Opening the Bonnet on Selling Your Business
10 Key Areas to Consider Before Selling Your Business Are you a business owner? If so, have you considered how you might go about selling your business, either at the point of retirement or to simply realise your investment? Most…
Blog26th May 2019
10 Key Areas to Consider Before Selling Your Business
Are you a business owner? If so, have you considered how you might go about selling your business, either at the point of retirement or to simply realise your investment? Most business owners typically only sell a business once, therefore do not always appreciate the complexities or pitfalls of this important process… after all, you want to get the best deal possible for your business and maximise your after-tax proceeds.
“Prior Planning and Preparation Prevents Poor Performance”. We all know this is an old cliché, but we also recognise that it is true far more often than not. The most effective action you can take to get the best deal possible from the sale of your business is to prepare yourself and your business well in advance of a sale process beginning or before starting negotiations with a purchaser. Below I highlight 10 key areas to consider:
- Tax planning can result in increasing your sale proceeds after tax – this is difficult to do immediately before or during a sale process, so it is vitally important to consider options as far in advance as possible. New Entrepreneurs Relief rules extend the qualifying time limit to two years, which could impact the availability of significant tax savings, so it is important to plan ahead;
- Reducing dependency on you, the owner, can result in a more valuable business to the purchaser and shorten the required handover for you period post-sale. It is important to have a secondary management team that can carry the business on if you want a “clean” exit or short handover period;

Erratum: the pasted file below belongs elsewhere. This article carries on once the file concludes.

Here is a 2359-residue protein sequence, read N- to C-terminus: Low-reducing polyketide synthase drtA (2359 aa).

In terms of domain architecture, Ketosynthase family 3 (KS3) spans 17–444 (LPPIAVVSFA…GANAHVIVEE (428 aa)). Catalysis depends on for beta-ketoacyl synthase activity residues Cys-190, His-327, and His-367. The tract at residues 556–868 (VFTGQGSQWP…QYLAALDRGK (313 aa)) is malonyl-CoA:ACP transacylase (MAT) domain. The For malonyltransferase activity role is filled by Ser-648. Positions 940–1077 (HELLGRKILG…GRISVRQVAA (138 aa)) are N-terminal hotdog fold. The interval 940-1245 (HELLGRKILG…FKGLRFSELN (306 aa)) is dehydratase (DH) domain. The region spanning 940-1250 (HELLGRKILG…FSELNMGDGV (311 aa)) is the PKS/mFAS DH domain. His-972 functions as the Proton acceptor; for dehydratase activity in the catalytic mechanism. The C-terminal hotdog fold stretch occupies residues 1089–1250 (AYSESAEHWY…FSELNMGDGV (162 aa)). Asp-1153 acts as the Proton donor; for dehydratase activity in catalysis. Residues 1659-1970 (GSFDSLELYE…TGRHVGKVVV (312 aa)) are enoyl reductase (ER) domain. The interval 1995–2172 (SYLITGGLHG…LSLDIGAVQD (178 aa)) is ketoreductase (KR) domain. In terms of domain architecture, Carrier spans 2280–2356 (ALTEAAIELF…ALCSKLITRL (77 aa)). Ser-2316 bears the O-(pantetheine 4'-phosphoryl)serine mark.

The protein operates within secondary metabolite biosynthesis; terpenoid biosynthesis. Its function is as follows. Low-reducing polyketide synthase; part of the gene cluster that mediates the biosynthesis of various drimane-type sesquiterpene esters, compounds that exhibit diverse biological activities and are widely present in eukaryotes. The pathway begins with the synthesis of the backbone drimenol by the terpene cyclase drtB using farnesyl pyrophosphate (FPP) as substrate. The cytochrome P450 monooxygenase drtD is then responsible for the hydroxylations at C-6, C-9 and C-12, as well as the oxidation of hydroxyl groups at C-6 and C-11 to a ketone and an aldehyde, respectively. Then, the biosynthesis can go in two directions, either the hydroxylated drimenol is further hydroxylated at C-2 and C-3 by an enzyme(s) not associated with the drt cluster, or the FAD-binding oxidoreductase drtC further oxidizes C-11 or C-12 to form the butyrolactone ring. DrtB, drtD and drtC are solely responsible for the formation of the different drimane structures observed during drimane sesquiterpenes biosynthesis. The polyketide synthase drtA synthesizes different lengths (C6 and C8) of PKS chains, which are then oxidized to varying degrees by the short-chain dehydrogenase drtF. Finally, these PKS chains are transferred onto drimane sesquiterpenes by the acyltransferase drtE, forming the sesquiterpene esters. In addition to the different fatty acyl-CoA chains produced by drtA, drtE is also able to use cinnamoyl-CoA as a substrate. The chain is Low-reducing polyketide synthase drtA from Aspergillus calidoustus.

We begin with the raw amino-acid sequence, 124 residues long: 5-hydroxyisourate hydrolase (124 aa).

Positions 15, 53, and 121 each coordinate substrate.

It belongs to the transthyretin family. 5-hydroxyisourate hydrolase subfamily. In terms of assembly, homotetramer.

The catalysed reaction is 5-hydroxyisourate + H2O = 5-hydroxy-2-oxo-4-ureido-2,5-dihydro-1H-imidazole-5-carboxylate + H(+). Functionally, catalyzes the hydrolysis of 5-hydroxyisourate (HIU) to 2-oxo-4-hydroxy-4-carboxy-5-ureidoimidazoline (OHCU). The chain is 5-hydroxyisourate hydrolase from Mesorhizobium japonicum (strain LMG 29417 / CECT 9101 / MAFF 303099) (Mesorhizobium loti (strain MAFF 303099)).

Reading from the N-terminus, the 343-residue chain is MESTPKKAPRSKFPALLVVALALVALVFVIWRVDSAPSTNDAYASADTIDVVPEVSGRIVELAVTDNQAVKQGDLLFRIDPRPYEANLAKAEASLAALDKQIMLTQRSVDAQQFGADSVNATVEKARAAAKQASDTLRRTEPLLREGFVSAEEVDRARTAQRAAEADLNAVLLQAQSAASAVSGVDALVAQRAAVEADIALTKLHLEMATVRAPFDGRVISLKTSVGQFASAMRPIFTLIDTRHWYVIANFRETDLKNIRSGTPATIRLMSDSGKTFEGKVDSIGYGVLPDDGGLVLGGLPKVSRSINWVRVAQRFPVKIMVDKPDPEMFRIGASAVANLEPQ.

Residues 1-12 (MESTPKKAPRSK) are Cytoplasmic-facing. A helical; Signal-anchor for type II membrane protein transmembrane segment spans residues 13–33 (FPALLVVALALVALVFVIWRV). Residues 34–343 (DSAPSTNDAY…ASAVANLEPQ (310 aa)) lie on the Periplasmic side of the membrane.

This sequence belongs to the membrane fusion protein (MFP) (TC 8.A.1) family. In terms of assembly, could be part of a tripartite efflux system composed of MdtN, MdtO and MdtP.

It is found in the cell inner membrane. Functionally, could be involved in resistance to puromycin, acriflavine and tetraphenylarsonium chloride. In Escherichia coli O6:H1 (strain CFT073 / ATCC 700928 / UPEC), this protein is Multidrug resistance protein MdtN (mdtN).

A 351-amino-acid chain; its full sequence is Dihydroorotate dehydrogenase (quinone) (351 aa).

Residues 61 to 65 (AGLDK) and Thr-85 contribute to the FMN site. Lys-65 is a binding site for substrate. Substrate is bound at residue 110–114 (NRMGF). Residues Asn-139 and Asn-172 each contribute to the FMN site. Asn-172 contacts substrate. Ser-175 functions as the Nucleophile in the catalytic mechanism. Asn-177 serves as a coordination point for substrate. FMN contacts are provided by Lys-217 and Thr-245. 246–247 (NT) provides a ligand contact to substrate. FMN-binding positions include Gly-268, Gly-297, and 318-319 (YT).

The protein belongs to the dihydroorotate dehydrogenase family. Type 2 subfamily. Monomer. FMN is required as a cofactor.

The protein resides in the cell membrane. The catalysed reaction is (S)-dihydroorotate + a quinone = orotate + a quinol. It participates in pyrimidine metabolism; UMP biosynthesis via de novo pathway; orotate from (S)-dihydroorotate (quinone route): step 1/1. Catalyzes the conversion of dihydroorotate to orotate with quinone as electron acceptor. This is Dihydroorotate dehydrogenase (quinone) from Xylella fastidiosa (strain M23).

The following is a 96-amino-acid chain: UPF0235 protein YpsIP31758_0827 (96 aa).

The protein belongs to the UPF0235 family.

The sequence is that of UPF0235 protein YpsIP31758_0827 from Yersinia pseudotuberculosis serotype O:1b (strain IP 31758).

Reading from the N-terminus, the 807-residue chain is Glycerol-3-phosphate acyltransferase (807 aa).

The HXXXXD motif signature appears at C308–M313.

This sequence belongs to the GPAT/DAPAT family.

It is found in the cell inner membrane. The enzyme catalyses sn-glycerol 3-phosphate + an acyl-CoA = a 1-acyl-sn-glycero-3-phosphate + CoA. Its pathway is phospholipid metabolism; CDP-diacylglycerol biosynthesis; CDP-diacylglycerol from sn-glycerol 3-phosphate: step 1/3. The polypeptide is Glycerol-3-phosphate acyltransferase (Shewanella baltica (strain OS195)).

- Reviewing who the likely buyers of your business are at an early stage is an important consideration. For example, a management buy-out (“MBO”) may not be possible if the existing management team do not have the appetite to own the business. Understanding who the likely buyers are in advance allows you to position the business with these parties for a successful exit;
- Implementing or improving the effectiveness of management accounting and KPI reporting will give you and the purchaser timely visibility of current performance and make the due diligence process much smoother and less time consuming as up-to-date information will already be available (Cloud Accounting packages offer an excellent option for many small to medium-sized businesses);
- For rental businesses or people/time-based consultancy businesses, understand and monitor utilisation of hire assets and consultants/advisors as KPIs – sophisticated purchasers will request this information and may not proceed without this;
- Introduce procedures to closely monitor sales backlog and pipeline if you do not have these in place already. This can demonstrate to interested parties the potential for future growth or the sustainability of current performance;
- Review the mix and concentration of your business on particular customers/sectors. Diversification will more than likely make your business less risky (and valuable) to a potential buyer;
- For businesses with recurring customer contracts, reviewing these to understand they are in order. “Are they signed?” is a good start, but also considering those that have Change of Control or other key clauses that would be important to a buyer;
- A financial “health check” is advisable on any key areas ahead of a due diligence process. For example, this could include correct treatment of VAT on exempt/zero-rated sales or the market value of assets against “book” value in the accounts. Each business will have its own unique considerations; and
- Have you undertaken all your required steps to ensure compliance with the new GDPR legislation? This is now becoming a more important part of the diligence process, in particular where the buyer is a large group, as fines for breaches are based on a percentage of global turnover for the whole group.
These are just a selection of 10 areas to consider. The best piece of advice I can give to business owners is to discuss your objectives with experienced corporate finance and tax advisors at the earliest opportunity. Investing time well in advance of commencing the sale process can increase your price and after-tax proceeds, reduce the handover period for you post-sale, and importantly make the entire process much smoother.
Find out more about our Corporate Finance team.